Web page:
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Clinical outcomes of 90 isolated unilateral facet fractures, subluxations, and dislocations treated surgically and nonoperatively.

Spine 2007 December 16
STUDY DESIGN: A retrospective outcomes study.

OBJECTIVE: The purposes of this study were 1) to identify plausible patient and interventional variables that influence the outcome of unilateral facet injuries and 2) to determine if patients return to normal general health status after unilateral facet injuries.

SUMMARY OF BACKGROUND DATA: The management of unilateral subaxial cervical facet fractures and dislocations lacks agreement on treatment options and the variables that influence outcome.

METHODS: Injury data, radiographs, and outcomes (North American Spine Society Cervical Follow-up Questionnaire and Short Form-36) were collected from 9 centers and 13 surgeons, members of the Spine Trauma Study Group.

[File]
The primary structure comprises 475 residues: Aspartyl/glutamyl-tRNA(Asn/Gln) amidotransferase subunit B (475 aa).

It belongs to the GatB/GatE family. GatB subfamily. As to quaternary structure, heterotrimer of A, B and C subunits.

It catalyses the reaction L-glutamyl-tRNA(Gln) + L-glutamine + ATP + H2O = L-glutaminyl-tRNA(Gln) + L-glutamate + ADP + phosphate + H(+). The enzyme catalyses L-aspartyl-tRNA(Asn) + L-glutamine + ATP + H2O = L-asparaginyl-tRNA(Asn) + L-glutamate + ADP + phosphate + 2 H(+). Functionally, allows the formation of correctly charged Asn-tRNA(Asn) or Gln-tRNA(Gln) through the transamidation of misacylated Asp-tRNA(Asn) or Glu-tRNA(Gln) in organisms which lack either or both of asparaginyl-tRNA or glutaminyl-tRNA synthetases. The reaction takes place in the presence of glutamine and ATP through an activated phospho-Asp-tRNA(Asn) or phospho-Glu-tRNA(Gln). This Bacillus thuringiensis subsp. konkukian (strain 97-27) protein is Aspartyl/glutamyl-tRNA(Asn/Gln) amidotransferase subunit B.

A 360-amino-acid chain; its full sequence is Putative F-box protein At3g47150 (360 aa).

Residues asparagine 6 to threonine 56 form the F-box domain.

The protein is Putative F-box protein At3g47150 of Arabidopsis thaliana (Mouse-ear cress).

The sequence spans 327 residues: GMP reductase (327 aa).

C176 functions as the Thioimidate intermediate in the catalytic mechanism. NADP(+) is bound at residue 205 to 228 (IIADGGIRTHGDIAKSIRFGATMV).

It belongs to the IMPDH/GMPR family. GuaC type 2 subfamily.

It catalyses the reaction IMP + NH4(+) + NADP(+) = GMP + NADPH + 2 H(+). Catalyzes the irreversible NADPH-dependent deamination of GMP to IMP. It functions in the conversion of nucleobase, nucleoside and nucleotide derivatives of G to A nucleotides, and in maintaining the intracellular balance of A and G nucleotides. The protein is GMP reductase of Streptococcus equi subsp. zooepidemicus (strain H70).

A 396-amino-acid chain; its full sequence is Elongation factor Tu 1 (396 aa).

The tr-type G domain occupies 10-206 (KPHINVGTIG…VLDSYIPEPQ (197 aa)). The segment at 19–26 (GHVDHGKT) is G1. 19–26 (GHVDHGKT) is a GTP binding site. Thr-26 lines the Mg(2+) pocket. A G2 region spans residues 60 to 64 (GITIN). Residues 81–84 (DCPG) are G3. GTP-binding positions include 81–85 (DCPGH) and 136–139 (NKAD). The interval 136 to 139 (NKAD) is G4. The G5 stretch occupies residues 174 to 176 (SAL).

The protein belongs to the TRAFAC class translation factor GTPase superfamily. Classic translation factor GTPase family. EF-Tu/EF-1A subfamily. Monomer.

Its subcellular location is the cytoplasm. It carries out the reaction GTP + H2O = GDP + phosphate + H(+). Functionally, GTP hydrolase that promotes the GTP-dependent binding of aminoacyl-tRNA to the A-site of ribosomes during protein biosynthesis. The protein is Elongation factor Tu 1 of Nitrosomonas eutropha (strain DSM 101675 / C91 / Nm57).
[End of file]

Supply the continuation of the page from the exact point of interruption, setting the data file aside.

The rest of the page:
RESULTS: Causally motor vehicle accidents (49%) and sports (31%) predominated. The C6-C7 level accounted for 60% of injuries and C5-C6 represented 17%. The mean SF-36 PCS score of the operative patients with follow-up >18 months was 6.70 points higher than the mean of the nonoperative patients (P = 0.017). The SF-36 Bodily Pain mean of all patients was 67.2 (SD = 27.6), significantly lower (more pain) than the normative mean of 75.2 (SD = 23.7) (P = 0.014). Nonoperative patients also reported a mean Bodily Pain score of 63.0 (SD = 30.5) that was significantly worse than normative values (P = 0.031). Similarly, the NASS PD mean score for all patients was 84.8 (SD = 17.9), significantly lower than the normative mean of 89.1 (SD = 15.5) (P = 0.014).

CONCLUSION: To our knowledge this is the largest reported series of facet injuries to date and the only one using health-related quality of life instruments. Unilateral facet injuries of the subaxial cervical spine led to reported levels of pain and disability that are significantly worse than those of the healthy population. Although further study is required, we suggest that nonoperatively treated patients report worse outcomes than operatively treated patients, particularly at longer follow-up despite having a more benign fracture pattern. The presence of comorbidities, associated injuries, and advanced age adversely impact clinical outcomes.

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